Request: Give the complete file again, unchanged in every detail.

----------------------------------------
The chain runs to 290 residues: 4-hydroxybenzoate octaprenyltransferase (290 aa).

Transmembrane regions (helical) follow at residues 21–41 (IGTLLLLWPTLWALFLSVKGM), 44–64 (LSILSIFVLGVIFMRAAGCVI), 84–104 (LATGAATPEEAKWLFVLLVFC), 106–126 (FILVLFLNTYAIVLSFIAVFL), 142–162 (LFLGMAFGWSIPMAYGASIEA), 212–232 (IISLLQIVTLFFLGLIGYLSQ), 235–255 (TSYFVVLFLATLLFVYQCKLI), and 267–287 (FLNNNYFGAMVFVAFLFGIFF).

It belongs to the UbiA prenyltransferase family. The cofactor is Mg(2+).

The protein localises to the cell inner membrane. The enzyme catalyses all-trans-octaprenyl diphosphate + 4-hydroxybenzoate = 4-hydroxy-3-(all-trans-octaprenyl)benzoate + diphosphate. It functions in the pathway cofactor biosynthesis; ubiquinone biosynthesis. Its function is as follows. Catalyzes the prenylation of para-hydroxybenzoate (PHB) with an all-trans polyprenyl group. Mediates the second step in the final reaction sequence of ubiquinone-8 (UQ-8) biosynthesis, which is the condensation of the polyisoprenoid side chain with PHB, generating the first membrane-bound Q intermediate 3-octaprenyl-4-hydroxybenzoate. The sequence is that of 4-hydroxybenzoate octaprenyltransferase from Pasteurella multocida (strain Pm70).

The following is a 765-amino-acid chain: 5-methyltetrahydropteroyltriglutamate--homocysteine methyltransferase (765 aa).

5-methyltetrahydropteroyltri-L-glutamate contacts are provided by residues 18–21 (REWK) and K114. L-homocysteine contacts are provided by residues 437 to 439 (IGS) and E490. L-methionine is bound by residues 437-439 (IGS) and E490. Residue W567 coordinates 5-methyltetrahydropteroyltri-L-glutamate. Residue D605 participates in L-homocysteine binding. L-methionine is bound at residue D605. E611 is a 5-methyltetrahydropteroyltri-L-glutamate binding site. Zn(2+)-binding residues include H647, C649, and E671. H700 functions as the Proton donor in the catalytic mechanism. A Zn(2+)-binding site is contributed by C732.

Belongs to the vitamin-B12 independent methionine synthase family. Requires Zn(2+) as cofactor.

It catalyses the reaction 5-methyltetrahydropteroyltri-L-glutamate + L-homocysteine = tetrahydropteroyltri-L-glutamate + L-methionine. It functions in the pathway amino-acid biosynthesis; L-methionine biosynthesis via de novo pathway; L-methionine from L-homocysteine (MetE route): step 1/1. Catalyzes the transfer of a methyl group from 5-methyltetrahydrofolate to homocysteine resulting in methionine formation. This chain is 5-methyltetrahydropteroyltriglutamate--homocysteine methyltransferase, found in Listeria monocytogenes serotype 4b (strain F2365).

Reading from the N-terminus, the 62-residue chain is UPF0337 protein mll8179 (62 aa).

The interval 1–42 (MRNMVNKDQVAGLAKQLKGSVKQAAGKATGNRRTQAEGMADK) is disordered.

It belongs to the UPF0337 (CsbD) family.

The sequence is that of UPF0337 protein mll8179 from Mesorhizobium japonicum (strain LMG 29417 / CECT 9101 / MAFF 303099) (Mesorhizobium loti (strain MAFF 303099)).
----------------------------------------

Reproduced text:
The chain runs to 290 residues: 4-hydroxybenzoate octaprenyltransferase (290 aa).

Transmembrane regions (helical) follow at residues 21–41 (IGTLLLLWPTLWALFLSVKGM), 44–64 (LSILSIFVLGVIFMRAAGCVI), 84–104 (LATGAATPEEAKWLFVLLVFC), 106–126 (FILVLFLNTYAIVLSFIAVFL), 142–162 (LFLGMAFGWSIPMAYGASIEA), 212–232 (IISLLQIVTLFFLGLIGYLSQ), 235–255 (TSYFVVLFLATLLFVYQCKLI), and 267–287 (FLNNNYFGAMVFVAFLFGIFF).

It belongs to the UbiA prenyltransferase family. The cofactor is Mg(2+).

The protein localises to the cell inner membrane. The enzyme catalyses all-trans-octaprenyl diphosphate + 4-hydroxybenzoate = 4-hydroxy-3-(all-trans-octaprenyl)benzoate + diphosphate. It functions in the pathway cofactor biosynthesis; ubiquinone biosynthesis. Its function is as follows. Catalyzes the prenylation of para-hydroxybenzoate (PHB) with an all-trans polyprenyl group. Mediates the second step in the final reaction sequence of ubiquinone-8 (UQ-8) biosynthesis, which is the condensation of the polyisoprenoid side chain with PHB, generating the first membrane-bound Q intermediate 3-octaprenyl-4-hydroxybenzoate. The sequence is that of 4-hydroxybenzoate octaprenyltransferase from Pasteurella multocida (strain Pm70).

The following is a 765-amino-acid chain: 5-methyltetrahydropteroyltriglutamate--homocysteine methyltransferase (765 aa).

5-methyltetrahydropteroyltri-L-glutamate contacts are provided by residues 18–21 (REWK) and K114. L-homocysteine contacts are provided by residues 437 to 439 (IGS) and E490. L-methionine is bound by residues 437-439 (IGS) and E490. Residue W567 coordinates 5-methyltetrahydropteroyltri-L-glutamate. Residue D605 participates in L-homocysteine binding. L-methionine is bound at residue D605. E611 is a 5-methyltetrahydropteroyltri-L-glutamate binding site. Zn(2+)-binding residues include H647, C649, and E671. H700 functions as the Proton donor in the catalytic mechanism. A Zn(2+)-binding site is contributed by C732.

Belongs to the vitamin-B12 independent methionine synthase family. Requires Zn(2+) as cofactor.

It catalyses the reaction 5-methyltetrahydropteroyltri-L-glutamate + L-homocysteine = tetrahydropteroyltri-L-glutamate + L-methionine. It functions in the pathway amino-acid biosynthesis; L-methionine biosynthesis via de novo pathway; L-methionine from L-homocysteine (MetE route): step 1/1. Catalyzes the transfer of a methyl group from 5-methyltetrahydrofolate to homocysteine resulting in methionine formation. This chain is 5-methyltetrahydropteroyltriglutamate--homocysteine methyltransferase, found in Listeria monocytogenes serotype 4b (strain F2365).

Reading from the N-terminus, the 62-residue chain is UPF0337 protein mll8179 (62 aa).

The interval 1–42 (MRNMVNKDQVAGLAKQLKGSVKQAAGKATGNRRTQAEGMADK) is disordered.

It belongs to the UPF0337 (CsbD) family.

The sequence is that of UPF0337 protein mll8179 from Mesorhizobium japonicum (strain LMG 29417 / CECT 9101 / MAFF 303099) (Mesorhizobium loti (strain MAFF 303099)).